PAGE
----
Verbal Branding And Simplicity Modeling For Differentiation With Stephen Melanson
As AI takes off, especially in this day and age, where businesses are popping up left and right, it's more important than ever to be differentiated. How do you stand out in the first five seconds of your elevator pitch? In this episode, Stephen Melanson, a Speaker, Consultant, and President at Melanson Consulting, talks about how memory is an interesting thing and that people will form an opinion of what you're talking about quickly. He discusses how to and why you should simplify your message. He shares what verbal branding is and how you can use this approach to make presentations more memorable. Plus, Stephen also emphasizes the need to target memory versus just saying things well or communicating well.
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Verbal Branding And Simplicity Modeling For Differentiation With Stephen Melanson
I’ve got a special guest with me, Stephen Melanson, who is the President of Melanson Consulting. He's been doing this for many years. His customers include companies like Schwab, British Telecom and TD Bank. We're going to talk about the importance and the need for verbal branding and simplicity modeling. We're going to dig into what those two things mean, especially as AI takes off, it's more important than ever to be differentiated. We're going to dig into these two concepts. Stephen, welcome to the show. Thanks for being here.
Chad, thanks for having me.
I'm part of the C-Suite network. We obviously broadcast this on the C-Suite Podcast. That's where you had attended the C-Suite network. That's how we first became connected.
I did. A lot of great virtual meetings. It was well worth attending and I'm glad I met a few people, including yourself, Chad. I'm not blowing smoke, but I'm glad I met you.
You always think of the virtual world and I'm working with a friend of the family, Robert White. He trained 1.3 million people on how to create an extraordinary life and live an extraordinary life and it's all been in person. Now, it’s been like, “It'll never work in virtual. There's no way.” Until you get to a compelling event where you have to make it work in virtual. He's now to the point where, “Maybe I need to learn how to do that.” It’s the same thing. I was looking forward to going to Vegas for the event. At the same time, I met you and a handful of other folks that I would not have normally met.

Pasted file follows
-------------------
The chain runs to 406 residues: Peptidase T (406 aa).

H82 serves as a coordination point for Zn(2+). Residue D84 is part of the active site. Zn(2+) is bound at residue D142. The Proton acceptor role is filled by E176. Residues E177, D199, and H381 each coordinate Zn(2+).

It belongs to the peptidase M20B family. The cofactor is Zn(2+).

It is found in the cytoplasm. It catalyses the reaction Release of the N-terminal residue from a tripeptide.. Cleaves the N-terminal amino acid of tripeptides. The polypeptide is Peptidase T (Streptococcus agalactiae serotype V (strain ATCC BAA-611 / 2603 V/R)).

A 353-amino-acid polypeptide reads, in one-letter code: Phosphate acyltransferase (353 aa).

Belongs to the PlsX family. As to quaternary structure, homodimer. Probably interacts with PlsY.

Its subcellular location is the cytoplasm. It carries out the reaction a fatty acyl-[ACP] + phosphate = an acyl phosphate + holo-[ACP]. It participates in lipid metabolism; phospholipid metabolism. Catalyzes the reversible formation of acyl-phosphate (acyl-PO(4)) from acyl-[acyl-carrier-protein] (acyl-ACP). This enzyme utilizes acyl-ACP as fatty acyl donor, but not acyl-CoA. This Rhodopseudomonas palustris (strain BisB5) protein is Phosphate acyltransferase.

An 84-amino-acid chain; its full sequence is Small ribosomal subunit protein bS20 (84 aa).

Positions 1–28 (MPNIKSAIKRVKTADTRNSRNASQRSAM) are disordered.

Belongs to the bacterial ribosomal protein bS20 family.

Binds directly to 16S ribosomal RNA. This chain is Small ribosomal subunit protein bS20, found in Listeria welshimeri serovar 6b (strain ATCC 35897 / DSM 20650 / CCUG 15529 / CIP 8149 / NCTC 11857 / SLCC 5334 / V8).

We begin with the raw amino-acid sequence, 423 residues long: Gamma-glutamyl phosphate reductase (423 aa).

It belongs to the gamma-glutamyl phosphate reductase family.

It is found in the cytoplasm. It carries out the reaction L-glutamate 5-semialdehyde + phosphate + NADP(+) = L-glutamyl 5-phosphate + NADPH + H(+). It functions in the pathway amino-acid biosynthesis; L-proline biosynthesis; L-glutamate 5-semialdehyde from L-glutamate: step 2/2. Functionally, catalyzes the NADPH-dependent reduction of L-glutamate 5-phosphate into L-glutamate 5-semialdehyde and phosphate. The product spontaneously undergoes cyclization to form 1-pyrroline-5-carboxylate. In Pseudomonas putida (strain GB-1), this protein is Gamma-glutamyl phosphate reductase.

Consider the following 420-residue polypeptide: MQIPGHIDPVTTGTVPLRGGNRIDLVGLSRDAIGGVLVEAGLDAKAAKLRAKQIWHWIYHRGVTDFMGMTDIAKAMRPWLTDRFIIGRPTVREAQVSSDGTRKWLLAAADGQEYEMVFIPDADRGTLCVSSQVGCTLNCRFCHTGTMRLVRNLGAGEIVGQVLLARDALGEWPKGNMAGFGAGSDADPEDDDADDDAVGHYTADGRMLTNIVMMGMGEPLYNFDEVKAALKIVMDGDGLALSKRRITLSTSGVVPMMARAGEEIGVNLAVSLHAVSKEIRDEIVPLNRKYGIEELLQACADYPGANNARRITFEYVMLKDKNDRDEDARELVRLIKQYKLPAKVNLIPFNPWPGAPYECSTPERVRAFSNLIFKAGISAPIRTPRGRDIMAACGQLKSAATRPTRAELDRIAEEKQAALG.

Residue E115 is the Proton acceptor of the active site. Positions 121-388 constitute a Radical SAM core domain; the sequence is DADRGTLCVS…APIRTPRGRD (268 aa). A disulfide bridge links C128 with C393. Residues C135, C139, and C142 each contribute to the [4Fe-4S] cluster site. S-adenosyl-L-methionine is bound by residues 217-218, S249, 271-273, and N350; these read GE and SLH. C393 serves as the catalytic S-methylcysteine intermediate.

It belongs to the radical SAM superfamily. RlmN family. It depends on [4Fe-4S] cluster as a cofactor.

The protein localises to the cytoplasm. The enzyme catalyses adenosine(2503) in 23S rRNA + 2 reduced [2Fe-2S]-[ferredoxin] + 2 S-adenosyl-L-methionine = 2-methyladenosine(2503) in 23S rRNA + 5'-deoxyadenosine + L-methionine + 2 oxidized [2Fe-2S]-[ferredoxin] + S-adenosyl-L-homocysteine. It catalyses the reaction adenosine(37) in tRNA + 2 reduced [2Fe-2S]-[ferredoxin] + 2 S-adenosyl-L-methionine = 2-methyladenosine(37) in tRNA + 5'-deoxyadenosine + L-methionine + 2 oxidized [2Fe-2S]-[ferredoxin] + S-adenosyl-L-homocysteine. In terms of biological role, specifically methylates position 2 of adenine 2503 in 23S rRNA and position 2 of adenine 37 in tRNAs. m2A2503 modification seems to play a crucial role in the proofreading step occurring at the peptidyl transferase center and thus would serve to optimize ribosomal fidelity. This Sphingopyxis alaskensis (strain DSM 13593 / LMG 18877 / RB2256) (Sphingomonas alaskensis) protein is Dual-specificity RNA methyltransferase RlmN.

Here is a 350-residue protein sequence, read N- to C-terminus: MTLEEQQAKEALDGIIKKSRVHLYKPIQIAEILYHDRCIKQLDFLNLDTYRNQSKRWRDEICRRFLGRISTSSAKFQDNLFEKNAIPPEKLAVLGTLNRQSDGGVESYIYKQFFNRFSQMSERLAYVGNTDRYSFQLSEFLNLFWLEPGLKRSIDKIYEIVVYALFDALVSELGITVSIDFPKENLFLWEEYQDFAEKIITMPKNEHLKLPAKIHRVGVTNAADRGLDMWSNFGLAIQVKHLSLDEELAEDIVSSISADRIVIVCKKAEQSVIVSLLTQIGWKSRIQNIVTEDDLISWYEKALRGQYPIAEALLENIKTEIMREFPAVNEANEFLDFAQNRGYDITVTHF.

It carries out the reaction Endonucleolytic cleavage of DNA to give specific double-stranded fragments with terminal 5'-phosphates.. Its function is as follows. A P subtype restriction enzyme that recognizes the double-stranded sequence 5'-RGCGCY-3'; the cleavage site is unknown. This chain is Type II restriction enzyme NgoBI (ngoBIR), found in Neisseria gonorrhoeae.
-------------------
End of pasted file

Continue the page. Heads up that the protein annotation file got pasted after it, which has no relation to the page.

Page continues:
Content is king and communications is communications. They're all different channels. Most people prefer live, I suppose. I suppose I have over time, but what are you going to do? Things are what they are. We can only control what we can control. This is going to last a while, in my opinion. People may as well get used to it and buckle up because we're going to do Zoom in meetings for a long time. Some things will never go back. Imagine that? You never know what’s going to come along in life.
Play the hand you're dealt and make the best of the hand you have. There we go. Let's dig in. When we talked, you had said that memory is an interesting thing and that people will form an opinion of what you're talking about very quickly. I would maybe think 30 seconds, 1 or 2 minutes, and you said something that shocked the system. What's the reality for people's forming opinion of you when you're talking to them?
I could treat those as slightly separate things. There's the memory thing, which it shouldn't be shocking because this is the reality. I'm not a rocket scientist and I'm not a scientist per se, but I’ve looked into these things enough to know. I looked into the data. Memory should be the target of a salesperson and any communicator. The thing about memory there’s nothing we can do about that. People will only remember a thing or two about us a day and a week after we talked to them. If somebody reads this blog or if we have a conversation on Zoom or over coffee, by the next day, and certainly a week later, you will not remember more than maybe a thing or two about me. It's possible that you won't remember anything. Think about the conversations you've had. Picture being in a sales environment. You have the best meeting you've ever had. You think you did fantastic because you had described everything perfectly, on and on. That person or those people that listened to you, they're not going to remember more than 1 or 2 things a day and a week later.
I’ve heard the example where you fold up the piece of paper, that's one day. Now you're down to half. Now you're down to half of half. By the time you're on day ten, you're down to the one nugget.
Let me put it this way. If somebody only remembers that somebody is in AI, they're only in branding, they're only a CPA, they’re only in manufacturing or anything you can think of, to me, from a branding perspective that means they didn't remember anything. Those are categories that we happen to do business in. Unless you have a differentiated brand, something that's valuable to them, if they don't remember that means you lost. From a selling perspective, you've lost massive amounts of opportunity if you do that over and over again. I should let that sink in to everybody. I mean this absolutely sincerely. This is science-based. It's not my opinion, but anecdotally, if you pay attention, you'll see this everywhere. People never remember hardly anything. It's from a scientific human cognitive standpoint, that’s true.